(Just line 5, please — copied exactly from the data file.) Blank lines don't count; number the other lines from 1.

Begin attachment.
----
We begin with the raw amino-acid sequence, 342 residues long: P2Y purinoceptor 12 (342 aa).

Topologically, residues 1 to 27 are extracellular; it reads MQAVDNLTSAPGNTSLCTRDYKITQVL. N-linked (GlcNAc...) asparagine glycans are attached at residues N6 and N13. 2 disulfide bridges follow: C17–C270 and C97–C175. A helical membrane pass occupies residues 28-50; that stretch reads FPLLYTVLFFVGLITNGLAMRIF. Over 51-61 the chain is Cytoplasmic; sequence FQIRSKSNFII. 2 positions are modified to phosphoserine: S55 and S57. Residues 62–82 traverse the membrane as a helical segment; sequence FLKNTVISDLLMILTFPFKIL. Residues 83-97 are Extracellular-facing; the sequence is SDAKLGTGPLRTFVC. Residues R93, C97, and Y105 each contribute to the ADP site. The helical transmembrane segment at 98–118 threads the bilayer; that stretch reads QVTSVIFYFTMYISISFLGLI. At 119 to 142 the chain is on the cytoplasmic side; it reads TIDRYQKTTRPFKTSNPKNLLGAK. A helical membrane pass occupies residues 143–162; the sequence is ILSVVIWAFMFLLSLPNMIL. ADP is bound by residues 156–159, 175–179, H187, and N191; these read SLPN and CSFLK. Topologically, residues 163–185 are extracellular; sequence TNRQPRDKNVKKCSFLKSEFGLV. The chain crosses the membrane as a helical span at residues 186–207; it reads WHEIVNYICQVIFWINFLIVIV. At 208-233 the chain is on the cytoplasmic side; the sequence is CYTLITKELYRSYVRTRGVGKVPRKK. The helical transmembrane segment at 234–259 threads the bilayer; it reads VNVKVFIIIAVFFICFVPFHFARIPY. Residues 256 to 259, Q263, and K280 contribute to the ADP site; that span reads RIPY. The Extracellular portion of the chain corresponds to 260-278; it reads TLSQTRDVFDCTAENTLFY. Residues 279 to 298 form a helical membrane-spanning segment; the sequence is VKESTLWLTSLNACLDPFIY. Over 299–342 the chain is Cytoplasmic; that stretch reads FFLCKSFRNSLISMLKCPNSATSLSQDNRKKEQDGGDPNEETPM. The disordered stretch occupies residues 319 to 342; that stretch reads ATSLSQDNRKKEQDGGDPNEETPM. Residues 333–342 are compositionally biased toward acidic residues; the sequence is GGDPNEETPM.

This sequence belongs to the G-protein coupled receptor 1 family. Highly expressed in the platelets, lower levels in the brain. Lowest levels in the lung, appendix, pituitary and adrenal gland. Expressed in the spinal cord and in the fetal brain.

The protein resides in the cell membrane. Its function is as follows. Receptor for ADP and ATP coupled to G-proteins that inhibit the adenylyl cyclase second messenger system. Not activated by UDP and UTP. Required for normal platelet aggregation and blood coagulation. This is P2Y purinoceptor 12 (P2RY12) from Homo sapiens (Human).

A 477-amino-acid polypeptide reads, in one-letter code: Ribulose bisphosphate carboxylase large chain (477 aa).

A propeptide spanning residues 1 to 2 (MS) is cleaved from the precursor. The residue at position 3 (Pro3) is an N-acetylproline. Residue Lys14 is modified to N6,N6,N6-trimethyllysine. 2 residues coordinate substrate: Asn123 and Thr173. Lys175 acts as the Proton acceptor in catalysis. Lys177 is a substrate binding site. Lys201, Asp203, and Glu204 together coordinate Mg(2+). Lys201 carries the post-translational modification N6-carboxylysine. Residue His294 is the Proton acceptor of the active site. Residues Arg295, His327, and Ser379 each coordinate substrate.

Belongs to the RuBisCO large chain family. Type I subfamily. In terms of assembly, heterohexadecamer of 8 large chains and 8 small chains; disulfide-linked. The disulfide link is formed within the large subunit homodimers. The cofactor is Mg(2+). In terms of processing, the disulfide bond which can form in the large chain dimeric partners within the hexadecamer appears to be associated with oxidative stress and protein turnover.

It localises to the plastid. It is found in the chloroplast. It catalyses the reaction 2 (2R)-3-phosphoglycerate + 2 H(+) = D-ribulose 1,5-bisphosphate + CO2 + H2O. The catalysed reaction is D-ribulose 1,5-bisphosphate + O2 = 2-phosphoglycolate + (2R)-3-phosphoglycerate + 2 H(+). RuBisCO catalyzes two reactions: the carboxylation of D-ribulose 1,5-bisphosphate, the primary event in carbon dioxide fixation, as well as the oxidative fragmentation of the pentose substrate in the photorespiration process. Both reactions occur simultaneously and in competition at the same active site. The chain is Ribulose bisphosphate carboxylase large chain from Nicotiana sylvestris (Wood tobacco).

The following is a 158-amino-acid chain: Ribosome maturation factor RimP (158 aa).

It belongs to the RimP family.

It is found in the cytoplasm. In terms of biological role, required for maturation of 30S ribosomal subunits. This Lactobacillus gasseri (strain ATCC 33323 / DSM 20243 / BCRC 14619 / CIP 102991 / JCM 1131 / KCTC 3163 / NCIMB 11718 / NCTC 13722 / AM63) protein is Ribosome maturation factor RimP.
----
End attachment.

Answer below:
A 477-amino-acid polypeptide reads, in one-letter code: Ribulose bisphosphate carboxylase large chain (477 aa).